Development and Environment Can Co-Exist: PM Narendra Modi

PM Modi speaks while launching air quality index monitoring for cities. (AFP photo)

New Delhi:

Prime Minister Narendra Modi made an aggressive pitch to state environment ministers on Monday morning, saying development and environment can co-exist.

"Some people feel environment and development are on opposite sides. This is wrong. Both can co-exist", he said, and added, "There should be some dos and don'ts. The other thing is there is a lot of misinformation."

Of all the issues that will be discussed, the High Level Committee report under TSR Subramaniam has got the most attention. The report makes several recommendations to amend existing greens laws to make them more relevant to 'current times', but many are controversial.

The focus is on 'ease of business' as it proposes a new "umbrella" law that will replace existing laws like Environment Protection Act, Indian Forest Act and the Wildlife Act. It also suggests a single window clearance system to shorten project approval time, giving de facto approvals even before the impact can be fully studied. Controversially, it seeks to limit the mandate of the national green tribunal restricting it to a mere administrative body with no judicial power.

It proposes to dilute the mandatory public hearings by exempting a wide range of projects from its ambit. The report also introduces the concept of 'utmost good faith' for project proponents so that what they promise in their project report is taken as true and punishment for violations are hardly a deterrent. There are also changes suggested to afforestation norms to allow private sector to use government forest land.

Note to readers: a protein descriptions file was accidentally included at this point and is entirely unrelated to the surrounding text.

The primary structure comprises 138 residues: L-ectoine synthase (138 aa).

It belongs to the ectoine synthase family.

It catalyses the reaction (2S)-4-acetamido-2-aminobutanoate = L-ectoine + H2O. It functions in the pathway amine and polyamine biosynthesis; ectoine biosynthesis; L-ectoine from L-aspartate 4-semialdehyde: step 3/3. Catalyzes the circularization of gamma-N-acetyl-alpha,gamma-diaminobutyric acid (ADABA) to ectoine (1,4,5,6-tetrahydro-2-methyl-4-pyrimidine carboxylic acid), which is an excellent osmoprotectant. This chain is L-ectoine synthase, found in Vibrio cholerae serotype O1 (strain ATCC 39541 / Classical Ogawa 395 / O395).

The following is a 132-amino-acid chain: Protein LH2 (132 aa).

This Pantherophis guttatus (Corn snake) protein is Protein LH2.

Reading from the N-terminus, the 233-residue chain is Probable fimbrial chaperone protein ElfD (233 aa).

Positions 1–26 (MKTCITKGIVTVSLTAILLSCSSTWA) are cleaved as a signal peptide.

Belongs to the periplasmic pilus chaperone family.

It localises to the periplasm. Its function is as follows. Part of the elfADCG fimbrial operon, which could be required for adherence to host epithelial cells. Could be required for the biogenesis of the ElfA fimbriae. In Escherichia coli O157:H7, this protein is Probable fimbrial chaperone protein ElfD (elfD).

"Except for Vedanta and Nirma not a single project clearance has been held back by the environment ministry in the last five years, so saying it a roadblock ministry is completely untrue. If these recommendations go through, we will lose whatever little protection we have had for our environment so far. Many of these recommendations are unconstitutional," well-known environment lawyer Ritwick Dutta told NDTV.

But it seems a large number of BJP-ruled states are in favour of these changes. There are some voices of dissent too.

Uttarakhand Environment Minister Harak Singh Rawat said, "These laws were made over decades. We haven't got enough time to review them. We feel the power of states will reduce through these."

Bihar's Environment Minister Prashant Shahi said, "India is such a diverse country, we cannot have a one-size-fits-all. They say in their speeches that federalism must be protected and respected. Let's see if they follow it in spirit."

The government has already prepared some changes that can be brought as early as the second session of Parliament that reconvenes on April 20.

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